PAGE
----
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If anyone ever wonders what migrating feels like, they should ask a civil employee’s family. No one knows the way shifting cities every two to four years takes its toll better than them.

Shaipa Pandey

If anyone ever wonders what migrating feels like, they should ask a civil employee’s family. No one knows the way  shifting cities every two to four years takes its toll better than them. That’s how things rolled for me and my family —  new schools to adapt to, new friends to learn new things from, contrasting cultures to blend into, and as soon as I felt at home, it was time for a new city. 

In the last two decades, we’ve shifted to six different places. Each city I have lived in holds bittersweet memories. Moving houses, changing cities was easier when I was a kid. All I had to worry about was the change of school and change of friends. But, as I grew up, the change in the environment affected my mentality — the way I viewed life changed with every new place I migrated to. Every new move, from packing for the move to settling down in the new city, was a new puzzle we had to solve. 

At six years old, my world was surrounded by walls. I thought the entire world was inside that government facility in  Palpa, where my father was stationed at the time. I had a dozen or so friends to play with and it was alright. I did go to school but it was like an occasional visit to a place where I only partially belonged. I moved to Butwal when I was ten years old. I remember feeling like a teeny tiny ant braving a huge ant colony. The people around me also looked like ants, but the difference between us was that they knew what they were doing and who they belonged with. I was lost there, but eventually, I found myself a place to laugh and learn in Butwal for the next nine years. And then, when I had to shift to Kathmandu. I packed all my possessions inside two big red bags, readying myself to take on another puzzle. It’s been two years and I still feel lost here.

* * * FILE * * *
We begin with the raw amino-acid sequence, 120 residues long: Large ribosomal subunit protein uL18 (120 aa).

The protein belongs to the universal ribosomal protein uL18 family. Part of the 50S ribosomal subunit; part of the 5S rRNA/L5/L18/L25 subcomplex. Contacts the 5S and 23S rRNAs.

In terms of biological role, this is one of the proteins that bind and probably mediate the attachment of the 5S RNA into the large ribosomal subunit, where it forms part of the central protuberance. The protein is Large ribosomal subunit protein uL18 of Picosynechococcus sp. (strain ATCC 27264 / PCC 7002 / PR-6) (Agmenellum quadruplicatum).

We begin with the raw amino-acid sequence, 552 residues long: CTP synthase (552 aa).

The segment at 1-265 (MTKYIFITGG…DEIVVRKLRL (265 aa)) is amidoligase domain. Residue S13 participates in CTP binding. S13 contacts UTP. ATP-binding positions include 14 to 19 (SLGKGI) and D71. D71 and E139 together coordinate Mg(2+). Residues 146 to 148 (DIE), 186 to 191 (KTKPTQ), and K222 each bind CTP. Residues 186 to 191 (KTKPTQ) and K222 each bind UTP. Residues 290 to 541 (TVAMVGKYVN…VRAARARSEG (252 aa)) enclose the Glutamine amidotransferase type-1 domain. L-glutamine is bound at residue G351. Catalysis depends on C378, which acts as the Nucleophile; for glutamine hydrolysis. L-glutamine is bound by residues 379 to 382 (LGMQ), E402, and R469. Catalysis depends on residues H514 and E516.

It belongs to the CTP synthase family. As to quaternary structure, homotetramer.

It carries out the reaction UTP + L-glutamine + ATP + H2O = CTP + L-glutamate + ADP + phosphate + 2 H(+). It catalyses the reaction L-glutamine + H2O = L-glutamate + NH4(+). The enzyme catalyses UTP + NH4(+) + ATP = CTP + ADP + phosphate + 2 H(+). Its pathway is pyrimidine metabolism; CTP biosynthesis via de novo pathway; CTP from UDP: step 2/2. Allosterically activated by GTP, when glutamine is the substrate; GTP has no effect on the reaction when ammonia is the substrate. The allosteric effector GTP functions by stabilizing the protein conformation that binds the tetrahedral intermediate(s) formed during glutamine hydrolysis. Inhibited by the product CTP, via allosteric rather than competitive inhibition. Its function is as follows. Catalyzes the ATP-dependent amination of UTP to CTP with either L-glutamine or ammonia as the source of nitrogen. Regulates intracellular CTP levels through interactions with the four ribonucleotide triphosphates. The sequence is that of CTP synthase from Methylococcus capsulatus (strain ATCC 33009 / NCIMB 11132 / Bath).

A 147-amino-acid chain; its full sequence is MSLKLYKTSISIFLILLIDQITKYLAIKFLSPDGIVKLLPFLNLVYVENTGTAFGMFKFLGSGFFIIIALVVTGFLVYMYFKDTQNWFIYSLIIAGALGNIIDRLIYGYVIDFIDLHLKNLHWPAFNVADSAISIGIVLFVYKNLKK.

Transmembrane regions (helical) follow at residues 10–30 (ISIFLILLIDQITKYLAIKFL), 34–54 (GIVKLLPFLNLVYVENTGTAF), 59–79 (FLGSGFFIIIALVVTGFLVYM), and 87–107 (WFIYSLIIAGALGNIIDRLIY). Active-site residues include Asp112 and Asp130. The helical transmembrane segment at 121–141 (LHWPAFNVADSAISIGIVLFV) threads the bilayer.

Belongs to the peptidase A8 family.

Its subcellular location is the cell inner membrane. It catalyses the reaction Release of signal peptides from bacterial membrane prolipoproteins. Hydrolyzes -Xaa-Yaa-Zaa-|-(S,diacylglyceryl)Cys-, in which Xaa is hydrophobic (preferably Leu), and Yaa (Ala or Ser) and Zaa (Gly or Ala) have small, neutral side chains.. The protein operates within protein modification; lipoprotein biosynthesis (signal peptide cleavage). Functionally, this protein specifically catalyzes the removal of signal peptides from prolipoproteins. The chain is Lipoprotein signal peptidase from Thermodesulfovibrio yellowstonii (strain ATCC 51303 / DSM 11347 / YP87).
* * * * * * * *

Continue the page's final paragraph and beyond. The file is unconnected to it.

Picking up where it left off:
I haven’t found myself yet. But it’s okay, I’ve come to realize that finding oneself as well as finding inner peace is a slow process and you excel with time. The thing that isn’t okay is the absence of a feeling of belonging somewhere. To me, shifting cities came at a cost of not having a particular place that made me feel at home. I find places of belonging in not places and cities but with people, emotions, possessions, culture, and food. Places change, people grow, but once they feel like home, they will always remain the same, no matter where you are. No new city can take it apart.

 

 

Shaipa is a poet and a Language and Arts instructor with the Book Bus.

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